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Daily #4037

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Old January 27th 06, 01:28 PM posted to sci.astro.hubble
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Default Daily #4037

HUBBLE SPACE TELESCOPE - Continuing to collect World Class Science


PERIOD COVERED: UT January 26, 2006 (DOY 026)


ACS/HRC 10512

Search for Binaries Among Faint Jupiter Trojan Asteroids

We propose an ambitious SNAPSHOT program to survey faint Jupiter
Trojan asteroids for binary companions. We target 150 objects, with
the expectation of acquiring data on about 50%. These objects span
Vmag = 17.5-19.5, a range inaccessible with ground-based adaptive
optics. We now have a significant sample from our survey of brighter
Trojans to suggest that the binary fraction is similar to that which
we find among brighter main-belt asteroids, roughly 2%. However, our
observations suggest a higher binary fraction for smaller main-belt
asteroids, probably the result of a different formation mechanism
{evident also from the physical characteristics of the binaries}.
Because the collision environment among the Trojans is similar to that
of the Main Belt, while the composition is likely to be very
different, sampling the binary fraction among the fainter Trojans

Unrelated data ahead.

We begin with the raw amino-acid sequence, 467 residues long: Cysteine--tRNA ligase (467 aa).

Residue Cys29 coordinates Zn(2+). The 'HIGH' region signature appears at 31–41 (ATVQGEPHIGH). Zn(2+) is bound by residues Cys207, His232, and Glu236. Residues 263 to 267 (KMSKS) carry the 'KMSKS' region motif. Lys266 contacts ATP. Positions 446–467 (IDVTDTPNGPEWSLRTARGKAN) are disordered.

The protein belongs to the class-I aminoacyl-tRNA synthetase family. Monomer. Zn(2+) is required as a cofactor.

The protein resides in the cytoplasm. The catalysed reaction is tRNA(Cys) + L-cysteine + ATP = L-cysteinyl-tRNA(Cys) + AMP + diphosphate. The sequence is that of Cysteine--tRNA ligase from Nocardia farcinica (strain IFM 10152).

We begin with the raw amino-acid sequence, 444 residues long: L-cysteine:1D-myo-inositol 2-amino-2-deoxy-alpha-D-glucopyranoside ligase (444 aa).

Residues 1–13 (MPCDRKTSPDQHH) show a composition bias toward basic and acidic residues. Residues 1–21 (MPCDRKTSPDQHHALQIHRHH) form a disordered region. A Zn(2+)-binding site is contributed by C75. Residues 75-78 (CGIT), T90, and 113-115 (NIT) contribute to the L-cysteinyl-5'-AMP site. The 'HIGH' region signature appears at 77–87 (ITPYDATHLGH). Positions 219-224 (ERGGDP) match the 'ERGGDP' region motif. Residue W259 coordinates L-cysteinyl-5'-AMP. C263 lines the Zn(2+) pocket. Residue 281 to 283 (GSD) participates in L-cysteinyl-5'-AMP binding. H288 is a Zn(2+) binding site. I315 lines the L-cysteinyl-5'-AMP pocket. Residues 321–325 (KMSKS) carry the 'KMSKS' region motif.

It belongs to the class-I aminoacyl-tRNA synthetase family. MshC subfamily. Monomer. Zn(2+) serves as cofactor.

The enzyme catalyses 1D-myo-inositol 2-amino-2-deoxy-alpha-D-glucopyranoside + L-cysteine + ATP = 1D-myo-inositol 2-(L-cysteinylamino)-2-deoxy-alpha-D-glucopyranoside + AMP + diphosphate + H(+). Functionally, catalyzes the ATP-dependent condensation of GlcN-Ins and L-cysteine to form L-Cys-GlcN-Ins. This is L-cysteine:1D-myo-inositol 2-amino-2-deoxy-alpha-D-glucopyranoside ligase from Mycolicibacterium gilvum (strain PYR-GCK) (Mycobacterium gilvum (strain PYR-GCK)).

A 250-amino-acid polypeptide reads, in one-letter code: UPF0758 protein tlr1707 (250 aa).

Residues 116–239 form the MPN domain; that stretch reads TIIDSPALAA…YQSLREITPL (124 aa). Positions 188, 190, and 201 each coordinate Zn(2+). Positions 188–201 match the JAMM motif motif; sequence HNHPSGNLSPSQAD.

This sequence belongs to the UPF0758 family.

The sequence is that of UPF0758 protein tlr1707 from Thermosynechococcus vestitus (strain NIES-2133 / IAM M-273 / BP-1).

should help us understand the collisional and binary formation
mechanisms at work in various populations, including the Kuiper Belt,
and help us evaluate theories for the origin of the Trojans.
Calibration of and constraints on models of binary production and
collisional evolution can only be done using these large-scale,
real-life physical systems that we are beginning now to find and

ACS/HRC 10553

Bipolar Scattering Structures in AGN

The Unified Scheme for Seyfert galaxies successfully explains the
basic distinctions between Type 1 and Type 2 AGN, including the
existence of broad scattered lines in polarized flux spectra of the
latter. However, it fails to account for the strongly polarized broad
lines often observed in Type 1 AGN. We have discovered an intermediate
type red QSO that exhibits polarization properties of both types;
indeed it suggests a bipolar scattering geometry similar to that seen
in Galactic protoplanetary nebulae. We request a small allocation with
the high- resolution camera on ACS to image the object in two key
spectral bands. The results will allow an unambiguous interpretation
of ground-based data, and enable modeling of the inclination and